Nissen Bight is two miles north of the property. Nels Bight is three miles northwest of the property, which has a fine-textured white sand beach about a mile and a half long, and considered to be the most impressive of the nine beaches in the park. The beaches in this area are some of the most beautiful beaches in British Columbia. They consist of pure white sands with the waves rolling in and is one of the most spectacular places in British Columbia. The climate of the Cape is unpredictable, with high rainfall and frequent windstorms. Summer months nevertheless offer days of warm sunshine adding to the enjoyment of one of the most spectacular and scenic areas of coastal British Columbia.
Port Hardy is a community of 4,008 people situated on a natural deep-water harbour at the north end of Vancouver Island. Mining, logging and fishing forms the current economic base for this community, but tourism and aquaculture are also fast growing industries. Port Hardy is now the second busiest port for aquaculture landings in all of British Columbia – second only to Prince Rupert. Highway 19, the main highway, connects Port Hardy with all major centres on Vancouver Island. Victoria is approximately a seven hours drive on good paved roads. Port Hardy is also the southern terminus for the B.C. Ferries, which connects Vancouver Island with the Inside Passage communities and Prince Rupert, carrying 157 vehicles and 680 passengers per ferry. An airport, with two daily flights from Vancouver, serves the town and smaller charter companies provide commuter service. Port Hardy has a sea-plane base, a helicopter pad and is also home base for a fleet of about 123 commercial fishing vessels, which increases to over 800 from June to October. Port Hardy has one seafood processing plant, two seafood packing plants and a cold storage facility.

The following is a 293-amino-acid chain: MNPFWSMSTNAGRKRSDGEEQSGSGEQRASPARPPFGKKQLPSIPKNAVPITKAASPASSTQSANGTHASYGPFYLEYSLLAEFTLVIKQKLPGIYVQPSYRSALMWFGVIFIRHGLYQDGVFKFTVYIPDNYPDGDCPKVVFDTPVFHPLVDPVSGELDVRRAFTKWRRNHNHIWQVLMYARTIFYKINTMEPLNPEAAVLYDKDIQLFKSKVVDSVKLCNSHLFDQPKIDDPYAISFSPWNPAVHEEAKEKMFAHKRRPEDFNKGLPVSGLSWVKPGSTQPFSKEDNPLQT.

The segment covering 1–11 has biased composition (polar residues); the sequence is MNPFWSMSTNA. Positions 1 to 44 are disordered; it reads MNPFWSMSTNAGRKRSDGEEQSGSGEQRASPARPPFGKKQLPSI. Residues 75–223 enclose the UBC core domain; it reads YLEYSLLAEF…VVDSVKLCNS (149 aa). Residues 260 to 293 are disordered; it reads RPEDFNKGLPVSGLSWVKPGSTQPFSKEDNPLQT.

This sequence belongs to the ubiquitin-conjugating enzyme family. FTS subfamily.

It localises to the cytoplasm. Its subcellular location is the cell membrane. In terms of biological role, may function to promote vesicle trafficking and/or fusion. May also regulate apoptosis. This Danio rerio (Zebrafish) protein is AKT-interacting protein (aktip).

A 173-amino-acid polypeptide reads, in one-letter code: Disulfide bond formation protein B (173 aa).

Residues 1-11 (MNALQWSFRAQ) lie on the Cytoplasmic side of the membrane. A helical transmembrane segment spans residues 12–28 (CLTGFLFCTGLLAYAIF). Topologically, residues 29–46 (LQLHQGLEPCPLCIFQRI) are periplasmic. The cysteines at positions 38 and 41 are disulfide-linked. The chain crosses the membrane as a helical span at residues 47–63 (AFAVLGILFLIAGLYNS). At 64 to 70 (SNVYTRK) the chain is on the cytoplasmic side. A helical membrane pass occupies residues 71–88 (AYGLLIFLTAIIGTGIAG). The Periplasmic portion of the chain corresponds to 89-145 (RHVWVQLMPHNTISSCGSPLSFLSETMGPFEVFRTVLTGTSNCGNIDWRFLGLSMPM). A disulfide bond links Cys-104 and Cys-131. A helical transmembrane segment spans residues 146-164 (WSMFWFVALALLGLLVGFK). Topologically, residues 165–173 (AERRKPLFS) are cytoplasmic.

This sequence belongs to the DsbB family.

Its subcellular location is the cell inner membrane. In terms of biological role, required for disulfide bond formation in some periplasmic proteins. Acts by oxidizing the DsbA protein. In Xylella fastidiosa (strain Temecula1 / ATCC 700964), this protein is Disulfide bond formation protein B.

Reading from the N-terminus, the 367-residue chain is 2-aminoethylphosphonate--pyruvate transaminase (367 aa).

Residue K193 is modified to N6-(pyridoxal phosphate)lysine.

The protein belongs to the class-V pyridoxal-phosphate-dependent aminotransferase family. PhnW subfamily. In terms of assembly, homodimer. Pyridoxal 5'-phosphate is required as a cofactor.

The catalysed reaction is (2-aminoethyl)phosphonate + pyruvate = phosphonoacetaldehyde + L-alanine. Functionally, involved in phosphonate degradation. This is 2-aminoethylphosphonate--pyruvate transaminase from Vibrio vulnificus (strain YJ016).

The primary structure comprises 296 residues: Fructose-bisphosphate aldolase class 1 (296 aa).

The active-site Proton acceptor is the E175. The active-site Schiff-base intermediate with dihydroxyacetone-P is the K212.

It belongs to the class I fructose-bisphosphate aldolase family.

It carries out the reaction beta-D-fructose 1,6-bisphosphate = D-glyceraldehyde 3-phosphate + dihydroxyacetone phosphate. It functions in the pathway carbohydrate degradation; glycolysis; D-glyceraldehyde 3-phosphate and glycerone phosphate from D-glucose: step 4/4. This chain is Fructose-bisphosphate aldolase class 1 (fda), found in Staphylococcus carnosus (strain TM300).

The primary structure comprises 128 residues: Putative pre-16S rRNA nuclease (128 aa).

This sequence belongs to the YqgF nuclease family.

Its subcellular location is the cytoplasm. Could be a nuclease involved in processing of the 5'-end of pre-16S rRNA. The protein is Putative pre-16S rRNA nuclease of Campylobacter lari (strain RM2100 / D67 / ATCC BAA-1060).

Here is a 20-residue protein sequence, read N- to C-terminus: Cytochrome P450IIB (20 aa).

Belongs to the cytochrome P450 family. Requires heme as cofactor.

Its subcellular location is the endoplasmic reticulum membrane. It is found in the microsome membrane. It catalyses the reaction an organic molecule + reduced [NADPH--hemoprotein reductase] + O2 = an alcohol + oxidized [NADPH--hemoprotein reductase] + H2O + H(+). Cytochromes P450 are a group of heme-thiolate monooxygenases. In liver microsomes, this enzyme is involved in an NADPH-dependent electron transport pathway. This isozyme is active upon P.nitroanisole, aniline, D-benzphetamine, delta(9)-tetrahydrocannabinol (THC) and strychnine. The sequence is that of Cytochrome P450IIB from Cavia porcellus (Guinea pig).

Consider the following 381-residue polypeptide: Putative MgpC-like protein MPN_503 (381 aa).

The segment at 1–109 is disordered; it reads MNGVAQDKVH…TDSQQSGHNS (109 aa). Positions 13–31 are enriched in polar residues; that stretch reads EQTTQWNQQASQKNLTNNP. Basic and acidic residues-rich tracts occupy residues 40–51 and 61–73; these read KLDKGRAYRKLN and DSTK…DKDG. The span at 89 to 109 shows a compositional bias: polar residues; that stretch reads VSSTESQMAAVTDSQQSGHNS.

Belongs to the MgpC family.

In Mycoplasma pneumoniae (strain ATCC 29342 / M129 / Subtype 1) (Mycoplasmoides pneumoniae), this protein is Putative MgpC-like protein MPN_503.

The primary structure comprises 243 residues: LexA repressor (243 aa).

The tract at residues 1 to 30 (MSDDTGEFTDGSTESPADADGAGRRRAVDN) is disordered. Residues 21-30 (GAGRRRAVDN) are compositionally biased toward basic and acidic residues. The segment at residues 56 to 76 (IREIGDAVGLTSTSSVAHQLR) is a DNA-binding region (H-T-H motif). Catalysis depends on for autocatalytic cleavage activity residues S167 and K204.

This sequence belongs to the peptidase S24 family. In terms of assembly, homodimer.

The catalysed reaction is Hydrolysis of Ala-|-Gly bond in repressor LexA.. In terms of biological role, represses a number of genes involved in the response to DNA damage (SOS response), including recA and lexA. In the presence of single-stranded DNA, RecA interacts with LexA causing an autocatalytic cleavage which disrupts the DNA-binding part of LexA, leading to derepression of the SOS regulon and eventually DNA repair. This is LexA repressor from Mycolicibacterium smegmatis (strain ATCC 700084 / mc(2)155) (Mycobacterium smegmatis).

Three native peoples – the Tlatlasikwala, Nakumgilisala and Yutlinuk – shared the Cape Scott area prior to white settlement. In 1786 Trader Trader James Strange arrived among the coastal islands near the Cape and named them after David Scott, patron of his expedition, and claimed the whole territory for Great Britain.
In March of 1897 Rasmus Hansen led the first expedition Danish pioneers to the northern end of Vancouver Island and a colony was established. By 1899 the population was approximately 90 people. Some colonists built their houses of logs and some used whipsawed timbers and boards, but most made use of split cedar, the basic architectural material of the aboriginal Indians. The government promised the colony a road, which was never built, and pre-empted land, which was never granted. Around 1904 the colonist started moving further south around Holberg and San Josef Bay, on pre-empted land. By 1907 there was no port, no store, no post office and no village at Cape Scott.
Again in 1910, hardy pioneers arrived at Hansen Lagoon to settle, raise crops and to fish. Today, little remains of the Danish settlement except the names – Nels Bight, Hansen Lagoon, Frederiksen Point, a few fragile buildings and other man-made relics.
Most of the area is covered in old growth timber consisting mainly of cedar and hemlock but with some balsam, spruce, cypress and a few scattered pine.
Surveyed by E. A. Cleveland in March-June, 1897
Rural (A-1) – 10 acre minimum Regional District of Mount Waddington Cape Scott Provincial Park.